Environment and Resources

Project: Impact Evaluation of Improved Stove Use in Burkina Faso – FAFASO

Project Duration

10/2010 - 12/2012 (finalized)

Commissioned by

Netherland’s Ministry of Foreign Affairs, Policy and Operations Evaluation Department (IOB)

Project Team (RWI)

Dr. Gunther Bensch, Prof. Dr. Jörg Peters (Chief)


International Institute of Social Studies (ISS); Bureau d’Etudes des Géosciences, des Energies et de l’Environnement (BEGE)

Leader of Consortium



In most developing countries, the majority of households uses solid fuels like wood or charcoal for cooking purposes. Woodfuel usage for cooking purposes is associated with various negative effects on the health, gender, and the disposable income of households. Furthermore, in countries with rather low biomass production such as Burkina Faso, this reliance on woodfuels may cause wood to be extracted in an unsustainable manner. Against this background, in many countries Deutsche Gesellschaft für Internationale Zusammenarbeit (GIZ) supports the dissemination of improved cooking stoves that are expected to significantly reduce the wood or charcoal consumption per meal. RWI evaluates GIZ’s improved stove dissemination program in Burkina Faso (“Foyer Amélioré au Burkina Faso”, FAFASO). FAFASO is funded by the Dutch Ministry of Foreign Affairs and the German Federal Ministry for Economic Cooperation and Development. FAFASO does not directly subsidize ICS production but promotes the dissemination by training local producers (whitesmiths and potters) and by sensitization and marketing campaigns. FAFASO puts particular effort into quality assurance, since one of the major problems of former ICS programmes was that ICS producers did not maintain the higher quality of ICS compared to the traditional metal stoves – both types do not differ very much at the first glance – after the subsidizing programmes ended. FAFASO started in 2006 to promote ICS in urban areas and is currently expanding its activities to some rural areas. As part of an evaluation commissioned by the Policy and Operations Evaluation Department (IOB) of the Netherlands Ministry of Foreign Affairs, RWI assesses the impacts of ICS usage on households, in particular on their wood fuel consumption (wood and charcoal) in the cities of Ouagadougou and Bobo Dioulasso. The reason for focusing on wood fuel consumption is that, first, a reduction has immediate implications for wood scarcity and deforestation pressures. Second, only if we can confirm a significant reduction in wood fuel consumption, it is plausible to assume that smoke emissions decrease and time savings or a reduction in energy expenditures materialize. Hence, a reduction in wood fuel consumption is a precondition for impacts on the health, time use and household budget level. For this purpose, almost 1 500 households were interviewed in early 2011 – both ICS users and non-users. The impact of ICS usage is evaluated by means of a cross-sectional comparison. The virtue of the collected data is the detailed information on meal specific features. Therefore, it cannot be only controlled for household characteristics, but also for meal specific differences such as the type of dish prepared during a certain application of the stove or the number of people the meal is prepared for.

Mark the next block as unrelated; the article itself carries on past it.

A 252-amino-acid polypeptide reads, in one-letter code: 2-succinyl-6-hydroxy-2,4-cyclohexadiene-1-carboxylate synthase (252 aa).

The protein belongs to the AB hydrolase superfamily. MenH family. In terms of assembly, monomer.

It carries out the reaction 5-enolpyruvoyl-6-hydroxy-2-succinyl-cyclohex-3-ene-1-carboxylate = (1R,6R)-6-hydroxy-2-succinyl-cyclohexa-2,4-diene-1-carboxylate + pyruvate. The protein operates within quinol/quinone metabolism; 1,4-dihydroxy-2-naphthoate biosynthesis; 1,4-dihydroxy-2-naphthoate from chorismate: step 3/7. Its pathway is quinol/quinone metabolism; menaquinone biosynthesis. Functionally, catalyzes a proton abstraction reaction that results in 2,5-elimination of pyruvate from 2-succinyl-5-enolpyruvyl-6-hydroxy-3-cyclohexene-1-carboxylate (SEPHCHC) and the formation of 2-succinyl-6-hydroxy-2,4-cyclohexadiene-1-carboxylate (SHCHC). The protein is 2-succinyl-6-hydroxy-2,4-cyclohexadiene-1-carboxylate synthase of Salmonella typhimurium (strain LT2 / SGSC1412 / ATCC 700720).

Selected project related publications

Articles in Peer-reviewed Journals


Bensch, G., M. Grimm and J. Peters (2015), Why Do Households Forego High Returns from Technology Adoption? Evidence from Improved Cooking Stoves in Burkina Faso. Journal of Economic Behavior and Organization 116 : 187-205. DOI: 10.1016/j.jebo.2015.04.023 

Discussion Papers


Bensch, G., M. Grimm and J. Peters (2014), Why Do Households Forego High Returns from Technology Adoption - Evidence from Improved Cook Stoves in Burkina Faso. Ruhr Economic Papers #498. RWI. DOI: 10.4419/86788571 download

RWI Reports


RWI and ISS (2013), Impact Evaluation of Improved Stove Use in Burkina Faso – FAFASO. RWI Projektberichte download

Monographs (Author)


Grimm, M. and J. Peters (2012), Improved Cooking Stoves that End up in Smoke?. RWI Positionen 52. Essen: RWI. download